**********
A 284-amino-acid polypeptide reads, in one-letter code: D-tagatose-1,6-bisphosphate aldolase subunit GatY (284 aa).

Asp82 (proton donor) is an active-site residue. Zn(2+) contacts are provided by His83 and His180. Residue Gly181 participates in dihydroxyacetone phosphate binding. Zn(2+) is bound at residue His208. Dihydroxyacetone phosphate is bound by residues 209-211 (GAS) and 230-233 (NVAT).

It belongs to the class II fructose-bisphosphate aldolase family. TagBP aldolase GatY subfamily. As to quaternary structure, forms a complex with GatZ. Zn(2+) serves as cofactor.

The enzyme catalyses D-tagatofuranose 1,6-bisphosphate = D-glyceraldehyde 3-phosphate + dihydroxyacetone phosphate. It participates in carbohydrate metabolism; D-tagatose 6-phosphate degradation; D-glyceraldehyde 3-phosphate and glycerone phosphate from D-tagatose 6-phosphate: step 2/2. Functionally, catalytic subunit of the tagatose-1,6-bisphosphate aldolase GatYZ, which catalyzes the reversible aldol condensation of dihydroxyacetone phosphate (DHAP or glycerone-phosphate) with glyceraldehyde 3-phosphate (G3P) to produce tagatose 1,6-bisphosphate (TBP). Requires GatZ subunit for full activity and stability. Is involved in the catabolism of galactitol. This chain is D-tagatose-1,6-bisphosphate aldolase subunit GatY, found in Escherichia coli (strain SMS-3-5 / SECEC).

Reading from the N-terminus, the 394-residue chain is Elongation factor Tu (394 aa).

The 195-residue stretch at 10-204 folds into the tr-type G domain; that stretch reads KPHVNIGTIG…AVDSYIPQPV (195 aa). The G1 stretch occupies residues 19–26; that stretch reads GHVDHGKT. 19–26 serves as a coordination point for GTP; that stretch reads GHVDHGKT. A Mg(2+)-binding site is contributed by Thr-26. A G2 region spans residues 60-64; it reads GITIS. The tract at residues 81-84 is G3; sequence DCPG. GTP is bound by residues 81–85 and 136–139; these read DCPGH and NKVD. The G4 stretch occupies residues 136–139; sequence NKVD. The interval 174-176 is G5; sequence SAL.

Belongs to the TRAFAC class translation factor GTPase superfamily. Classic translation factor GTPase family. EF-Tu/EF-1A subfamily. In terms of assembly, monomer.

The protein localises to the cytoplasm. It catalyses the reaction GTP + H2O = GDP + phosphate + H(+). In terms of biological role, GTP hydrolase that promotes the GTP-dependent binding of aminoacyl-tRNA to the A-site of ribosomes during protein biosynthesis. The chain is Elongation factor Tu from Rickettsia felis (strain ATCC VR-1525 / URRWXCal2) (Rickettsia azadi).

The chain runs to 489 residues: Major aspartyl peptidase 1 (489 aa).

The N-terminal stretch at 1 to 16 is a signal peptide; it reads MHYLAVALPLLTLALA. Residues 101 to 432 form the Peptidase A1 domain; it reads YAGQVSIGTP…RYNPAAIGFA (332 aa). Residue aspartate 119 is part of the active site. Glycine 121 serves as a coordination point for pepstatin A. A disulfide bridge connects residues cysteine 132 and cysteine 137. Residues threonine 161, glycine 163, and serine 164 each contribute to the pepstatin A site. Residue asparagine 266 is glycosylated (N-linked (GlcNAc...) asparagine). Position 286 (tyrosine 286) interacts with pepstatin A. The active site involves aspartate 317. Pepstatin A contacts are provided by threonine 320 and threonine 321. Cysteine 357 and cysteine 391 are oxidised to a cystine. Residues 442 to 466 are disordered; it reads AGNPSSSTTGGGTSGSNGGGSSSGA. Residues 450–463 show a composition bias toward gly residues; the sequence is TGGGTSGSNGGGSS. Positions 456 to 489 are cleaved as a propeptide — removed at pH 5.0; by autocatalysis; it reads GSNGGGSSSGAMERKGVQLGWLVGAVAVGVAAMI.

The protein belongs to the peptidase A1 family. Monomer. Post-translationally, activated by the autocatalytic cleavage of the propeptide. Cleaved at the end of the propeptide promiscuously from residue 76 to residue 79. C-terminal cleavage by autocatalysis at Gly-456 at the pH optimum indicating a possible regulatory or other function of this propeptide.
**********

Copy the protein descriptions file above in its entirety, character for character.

A 284-amino-acid polypeptide reads, in one-letter code: D-tagatose-1,6-bisphosphate aldolase subunit GatY (284 aa).

Asp82 (proton donor) is an active-site residue. Zn(2+) contacts are provided by His83 and His180. Residue Gly181 participates in dihydroxyacetone phosphate binding. Zn(2+) is bound at residue His208. Dihydroxyacetone phosphate is bound by residues 209-211 (GAS) and 230-233 (NVAT).

It belongs to the class II fructose-bisphosphate aldolase family. TagBP aldolase GatY subfamily. As to quaternary structure, forms a complex with GatZ. Zn(2+) serves as cofactor.

The enzyme catalyses D-tagatofuranose 1,6-bisphosphate = D-glyceraldehyde 3-phosphate + dihydroxyacetone phosphate. It participates in carbohydrate metabolism; D-tagatose 6-phosphate degradation; D-glyceraldehyde 3-phosphate and glycerone phosphate from D-tagatose 6-phosphate: step 2/2. Functionally, catalytic subunit of the tagatose-1,6-bisphosphate aldolase GatYZ, which catalyzes the reversible aldol condensation of dihydroxyacetone phosphate (DHAP or glycerone-phosphate) with glyceraldehyde 3-phosphate (G3P) to produce tagatose 1,6-bisphosphate (TBP). Requires GatZ subunit for full activity and stability. Is involved in the catabolism of galactitol. This chain is D-tagatose-1,6-bisphosphate aldolase subunit GatY, found in Escherichia coli (strain SMS-3-5 / SECEC).

Reading from the N-terminus, the 394-residue chain is Elongation factor Tu (394 aa).

The 195-residue stretch at 10-204 folds into the tr-type G domain; that stretch reads KPHVNIGTIG…AVDSYIPQPV (195 aa). The G1 stretch occupies residues 19–26; that stretch reads GHVDHGKT. 19–26 serves as a coordination point for GTP; that stretch reads GHVDHGKT. A Mg(2+)-binding site is contributed by Thr-26. A G2 region spans residues 60-64; it reads GITIS. The tract at residues 81-84 is G3; sequence DCPG. GTP is bound by residues 81–85 and 136–139; these read DCPGH and NKVD. The G4 stretch occupies residues 136–139; sequence NKVD. The interval 174-176 is G5; sequence SAL.

Belongs to the TRAFAC class translation factor GTPase superfamily. Classic translation factor GTPase family. EF-Tu/EF-1A subfamily. In terms of assembly, monomer.

The protein localises to the cytoplasm. It catalyses the reaction GTP + H2O = GDP + phosphate + H(+). In terms of biological role, GTP hydrolase that promotes the GTP-dependent binding of aminoacyl-tRNA to the A-site of ribosomes during protein biosynthesis. The chain is Elongation factor Tu from Rickettsia felis (strain ATCC VR-1525 / URRWXCal2) (Rickettsia azadi).

The chain runs to 489 residues: Major aspartyl peptidase 1 (489 aa).

The N-terminal stretch at 1 to 16 is a signal peptide; it reads MHYLAVALPLLTLALA. Residues 101 to 432 form the Peptidase A1 domain; it reads YAGQVSIGTP…RYNPAAIGFA (332 aa). Residue aspartate 119 is part of the active site. Glycine 121 serves as a coordination point for pepstatin A. A disulfide bridge connects residues cysteine 132 and cysteine 137. Residues threonine 161, glycine 163, and serine 164 each contribute to the pepstatin A site. Residue asparagine 266 is glycosylated (N-linked (GlcNAc...) asparagine). Position 286 (tyrosine 286) interacts with pepstatin A. The active site involves aspartate 317. Pepstatin A contacts are provided by threonine 320 and threonine 321. Cysteine 357 and cysteine 391 are oxidised to a cystine. Residues 442 to 466 are disordered; it reads AGNPSSSTTGGGTSGSNGGGSSSGA. Residues 450–463 show a composition bias toward gly residues; the sequence is TGGGTSGSNGGGSS. Positions 456 to 489 are cleaved as a propeptide — removed at pH 5.0; by autocatalysis; it reads GSNGGGSSSGAMERKGVQLGWLVGAVAVGVAAMI.

The protein belongs to the peptidase A1 family. Monomer. Post-translationally, activated by the autocatalytic cleavage of the propeptide. Cleaved at the end of the propeptide promiscuously from residue 76 to residue 79. C-terminal cleavage by autocatalysis at Gly-456 at the pH optimum indicating a possible regulatory or other function of this propeptide.